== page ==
Abdulmumin Gadzhiev, editor of the religious section of independent Russian outlet Chernovik, has been detained since June 2019 on terrorism charges. Russian authorities filed additional terrorism charges in March 2020. The journalist’s colleagues said they believe the charges stem from Gadzhiev’s 2013 interview with Israil Ahmednabiev, who was later accused of terrorism by Russian authorities.
Gadzhiev covered issues related to Islam in the Chernovik section that he edited, including explaining the basics of the religion, Islamic finance, and the economy. The issues are sensitive in Russia’s North Caucasus, where many men were recruited to the Islamic State militant group during the conflicts in Syria and Iraq.
On June 14, 2019, the security services in the Russian republic of Dagestan detained Gadzhiev in the city of Makhachkala, according to Chernovik and other media reports. They searched his home and seized phones and computers, according to his employer and a report by Radio Svoboda, the Russian service of U.S. Congress-funded Radio Free Europe/Radio Liberty (RFE/FL).
Gadzhiev’s lawyer Arsen Shabanov said that the journalist was facing criminal charges of financing a terrorist organization for allegedly wiring money to Ahmednabiev, according to those sources. Russian authorities accuse Ahmednabiev in turn of financing terrorist organizations, according to news website Kavkazsky Uzel. Gadzhiev denied the charges, according to reports.
In 2014, Russian authorities charged Ahmednabiev with supporting terrorism, accusing him of financing terrorist organizations Jabhat al-Nusra and the Islamic State, and issued an international arrest warrant for him, according to Kavkaz-Realii, the Caucasus-focused project of RFE/FL. Since 2018, authorities have arrested several people for alleged ties to Ahmednabiev, including Gadzhiev, according to the report.
On June 28, 2019, following Gadzhiev’s arrest, Ahmednabiev shared a video on YouTube in which he denied helping terrorists and called the charges against those arrested “absurd” and “groundless.”
On June 16, 2019, Kemal Tambiev, a businessman who was detained on similar charges the same day as the journalist, said at a court hearing that he was beaten in detention and forced to testify against Gadzhiev, Kavkaz-Realii reported. Gadzhiev said at the hearing that he did not know Tambiev. Tambiev appeared with bruises on his face, independent media and rights-related news site Mediazona reported.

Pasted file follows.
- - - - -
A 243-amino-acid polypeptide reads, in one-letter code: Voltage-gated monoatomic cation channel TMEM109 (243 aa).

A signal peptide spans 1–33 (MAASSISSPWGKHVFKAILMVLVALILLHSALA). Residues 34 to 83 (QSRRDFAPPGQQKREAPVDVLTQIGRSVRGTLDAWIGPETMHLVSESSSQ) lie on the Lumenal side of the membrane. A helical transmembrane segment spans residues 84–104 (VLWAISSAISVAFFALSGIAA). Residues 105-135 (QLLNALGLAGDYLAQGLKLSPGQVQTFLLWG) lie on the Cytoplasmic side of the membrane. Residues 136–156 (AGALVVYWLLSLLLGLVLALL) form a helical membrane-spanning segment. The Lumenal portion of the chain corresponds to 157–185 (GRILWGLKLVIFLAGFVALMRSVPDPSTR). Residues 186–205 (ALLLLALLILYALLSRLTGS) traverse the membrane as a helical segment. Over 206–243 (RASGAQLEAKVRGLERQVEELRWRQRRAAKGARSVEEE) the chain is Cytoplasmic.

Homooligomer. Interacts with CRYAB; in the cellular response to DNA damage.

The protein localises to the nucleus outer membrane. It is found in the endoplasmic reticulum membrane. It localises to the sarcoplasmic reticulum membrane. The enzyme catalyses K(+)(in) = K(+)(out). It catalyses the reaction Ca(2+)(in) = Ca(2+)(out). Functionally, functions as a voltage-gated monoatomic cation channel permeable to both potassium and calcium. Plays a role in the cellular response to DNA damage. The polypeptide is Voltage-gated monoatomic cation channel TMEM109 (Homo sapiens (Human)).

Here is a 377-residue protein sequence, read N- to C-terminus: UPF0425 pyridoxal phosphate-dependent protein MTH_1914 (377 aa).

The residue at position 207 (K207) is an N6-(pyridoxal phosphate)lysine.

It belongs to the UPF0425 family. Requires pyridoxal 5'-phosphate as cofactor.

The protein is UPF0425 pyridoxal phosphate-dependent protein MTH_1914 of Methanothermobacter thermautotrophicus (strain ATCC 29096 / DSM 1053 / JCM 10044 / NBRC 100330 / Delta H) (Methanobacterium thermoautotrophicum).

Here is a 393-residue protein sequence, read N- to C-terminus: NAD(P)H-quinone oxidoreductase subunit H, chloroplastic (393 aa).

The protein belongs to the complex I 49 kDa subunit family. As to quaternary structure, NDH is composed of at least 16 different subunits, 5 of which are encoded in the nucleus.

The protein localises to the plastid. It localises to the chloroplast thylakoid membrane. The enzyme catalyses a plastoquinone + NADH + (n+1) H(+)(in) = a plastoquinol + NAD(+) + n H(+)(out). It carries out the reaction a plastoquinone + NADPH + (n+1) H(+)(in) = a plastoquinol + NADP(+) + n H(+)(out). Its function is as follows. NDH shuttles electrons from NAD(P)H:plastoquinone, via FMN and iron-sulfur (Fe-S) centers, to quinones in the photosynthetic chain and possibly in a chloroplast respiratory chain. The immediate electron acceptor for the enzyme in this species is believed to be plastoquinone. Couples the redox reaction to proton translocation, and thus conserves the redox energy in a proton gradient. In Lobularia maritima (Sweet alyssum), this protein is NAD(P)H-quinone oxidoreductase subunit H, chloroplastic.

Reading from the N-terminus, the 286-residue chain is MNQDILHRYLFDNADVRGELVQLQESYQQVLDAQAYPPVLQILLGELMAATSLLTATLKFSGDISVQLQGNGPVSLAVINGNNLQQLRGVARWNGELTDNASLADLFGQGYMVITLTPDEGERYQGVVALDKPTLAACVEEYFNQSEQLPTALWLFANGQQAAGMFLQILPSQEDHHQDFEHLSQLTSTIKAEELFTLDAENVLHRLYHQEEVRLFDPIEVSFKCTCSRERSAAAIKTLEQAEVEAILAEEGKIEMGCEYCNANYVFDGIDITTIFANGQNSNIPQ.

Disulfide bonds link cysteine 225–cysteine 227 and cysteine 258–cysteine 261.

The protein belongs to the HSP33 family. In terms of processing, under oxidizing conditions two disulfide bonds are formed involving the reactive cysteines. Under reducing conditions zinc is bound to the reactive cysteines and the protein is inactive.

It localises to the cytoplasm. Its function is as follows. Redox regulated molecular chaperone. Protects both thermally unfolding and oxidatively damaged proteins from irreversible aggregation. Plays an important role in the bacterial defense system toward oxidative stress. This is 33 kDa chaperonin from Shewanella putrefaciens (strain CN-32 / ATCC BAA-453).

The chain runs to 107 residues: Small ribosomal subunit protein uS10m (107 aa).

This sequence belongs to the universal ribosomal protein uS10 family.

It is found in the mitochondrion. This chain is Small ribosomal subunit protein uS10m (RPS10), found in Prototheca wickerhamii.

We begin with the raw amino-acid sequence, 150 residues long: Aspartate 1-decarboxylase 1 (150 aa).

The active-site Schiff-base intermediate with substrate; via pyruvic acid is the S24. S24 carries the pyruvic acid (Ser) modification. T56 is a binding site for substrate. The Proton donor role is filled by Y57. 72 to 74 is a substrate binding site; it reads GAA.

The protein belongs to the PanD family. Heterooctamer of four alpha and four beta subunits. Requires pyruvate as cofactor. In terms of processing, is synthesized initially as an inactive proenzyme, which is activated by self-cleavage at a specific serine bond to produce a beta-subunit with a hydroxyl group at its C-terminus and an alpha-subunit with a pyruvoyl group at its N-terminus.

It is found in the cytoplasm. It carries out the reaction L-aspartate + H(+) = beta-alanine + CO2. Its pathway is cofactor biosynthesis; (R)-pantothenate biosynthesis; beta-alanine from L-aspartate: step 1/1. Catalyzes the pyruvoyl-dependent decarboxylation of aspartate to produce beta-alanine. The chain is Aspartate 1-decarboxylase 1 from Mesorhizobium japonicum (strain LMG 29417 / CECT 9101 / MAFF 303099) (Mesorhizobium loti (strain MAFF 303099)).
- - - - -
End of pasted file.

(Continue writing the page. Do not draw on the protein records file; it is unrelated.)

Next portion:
The journalist’s lawyer, Asad Jabirov, was quoted by the regional independent news website Kavkazsky Uzel as saying that his defense team was denied access to Gadzhiev to prepare his defense on several occasions.
Law enforcement raided the Chernovik offices on October 2 and seized all equipment, including hard drives, in connection with the investigation into the journalist, according to the paper.
On March 27, 2020, authorities filed new charges against Gadzhiev, accusing him of participating in a terrorist organization, according to Mediazona.
If convicted of financing a terrorist organization, Gadzhiev could face up to 10 years in prison; if convicted of participating in such an organization, he could face an additional 20 years, according to the Russian criminal code.
On September 22, 2021, Chernovik deputy chief editor Magomed Magomedov told CPJ in a phone interview that Gadzhiev was being held in a detention facility in the southern Russian city of Rostov-on-Don. Magomedov also said that Gadzhiev will be tried by a military court.
The Yuzhniy Military Court in Rostov-on-Don has extended Gadzhiev’s detention several times, most recently until January 28, 2023, Magomedov told CPJ.
On September 22, Dana Sakiyeva, Gadzhiev’s wife, was quoted as saying by Kavkazsky Uzel that the journalist still could not be visited by his relatives in the pretrial detention center.
Magomedov told CPJ in October 2022 that Gadzhiev was doing fine, did not have notable health issues, and remained optimistic. During the multiple hearings in Gadzhiev’s case, many witnesses denied the testimony that prosecutors claim they had given during the investigation according to multiple media reports.
On November 25, Chernovik announced that it had suspended the printed version of the paper. “Printing houses are unwillingly refusing to print it and the authorities put pressure on the paper’s distributors and advertisers,” Chernovik’s statement said, adding that it believes the suspension was “politically motivated pressure on the newspaper by the authorities in Dagestan, who are not capable of fair and legal opposition in the information field.”
In October 2022, CPJ called the Russian Ministry of Interior, but nobody answered the phone. CPJ emailed the press service of the Russian Prosecutor General’s Office, but did not receive any replies.
(Editor’s note: The first and fifth paragraphs of this report have been updated to correct the year of Gadzhiev’s interview with Ahmednabiev.)